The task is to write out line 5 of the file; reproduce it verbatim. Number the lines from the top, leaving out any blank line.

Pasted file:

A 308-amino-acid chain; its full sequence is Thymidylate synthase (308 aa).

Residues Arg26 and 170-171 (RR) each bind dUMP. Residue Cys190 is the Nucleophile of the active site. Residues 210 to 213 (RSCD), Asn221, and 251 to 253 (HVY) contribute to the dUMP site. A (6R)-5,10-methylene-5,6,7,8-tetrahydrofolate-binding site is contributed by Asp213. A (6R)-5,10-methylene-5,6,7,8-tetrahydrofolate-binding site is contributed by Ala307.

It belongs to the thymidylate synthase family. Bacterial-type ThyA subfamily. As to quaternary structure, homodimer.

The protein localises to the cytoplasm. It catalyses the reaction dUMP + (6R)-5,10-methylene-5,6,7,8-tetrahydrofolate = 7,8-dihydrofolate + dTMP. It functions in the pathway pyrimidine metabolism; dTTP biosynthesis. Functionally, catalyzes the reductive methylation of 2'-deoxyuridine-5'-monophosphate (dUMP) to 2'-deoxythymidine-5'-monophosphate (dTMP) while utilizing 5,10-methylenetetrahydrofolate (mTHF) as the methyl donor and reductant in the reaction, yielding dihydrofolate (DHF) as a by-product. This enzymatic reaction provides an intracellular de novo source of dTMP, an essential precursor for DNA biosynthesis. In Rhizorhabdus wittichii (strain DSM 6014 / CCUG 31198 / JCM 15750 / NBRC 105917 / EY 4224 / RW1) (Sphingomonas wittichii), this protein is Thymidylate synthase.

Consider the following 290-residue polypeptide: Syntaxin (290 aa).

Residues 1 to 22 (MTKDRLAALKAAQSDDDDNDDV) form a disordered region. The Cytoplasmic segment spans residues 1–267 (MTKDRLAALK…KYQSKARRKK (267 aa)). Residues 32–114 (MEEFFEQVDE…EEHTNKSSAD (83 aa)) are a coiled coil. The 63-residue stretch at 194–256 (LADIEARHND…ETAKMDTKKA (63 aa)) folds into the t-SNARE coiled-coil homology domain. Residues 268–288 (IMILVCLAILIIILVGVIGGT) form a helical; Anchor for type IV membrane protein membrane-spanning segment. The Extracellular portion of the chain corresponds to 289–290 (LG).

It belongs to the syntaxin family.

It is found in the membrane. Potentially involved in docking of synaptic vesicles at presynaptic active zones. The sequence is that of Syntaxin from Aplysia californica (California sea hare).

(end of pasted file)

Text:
Consider the following 290-residue polypeptide: Syntaxin (290 aa).